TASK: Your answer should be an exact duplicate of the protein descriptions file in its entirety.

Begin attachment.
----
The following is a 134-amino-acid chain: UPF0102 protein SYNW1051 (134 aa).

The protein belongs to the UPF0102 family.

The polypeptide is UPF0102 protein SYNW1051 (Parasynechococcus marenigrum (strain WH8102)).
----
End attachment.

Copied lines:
The following is a 134-amino-acid chain: UPF0102 protein SYNW1051 (134 aa).

The protein belongs to the UPF0102 family.

The polypeptide is UPF0102 protein SYNW1051 (Parasynechococcus marenigrum (strain WH8102)).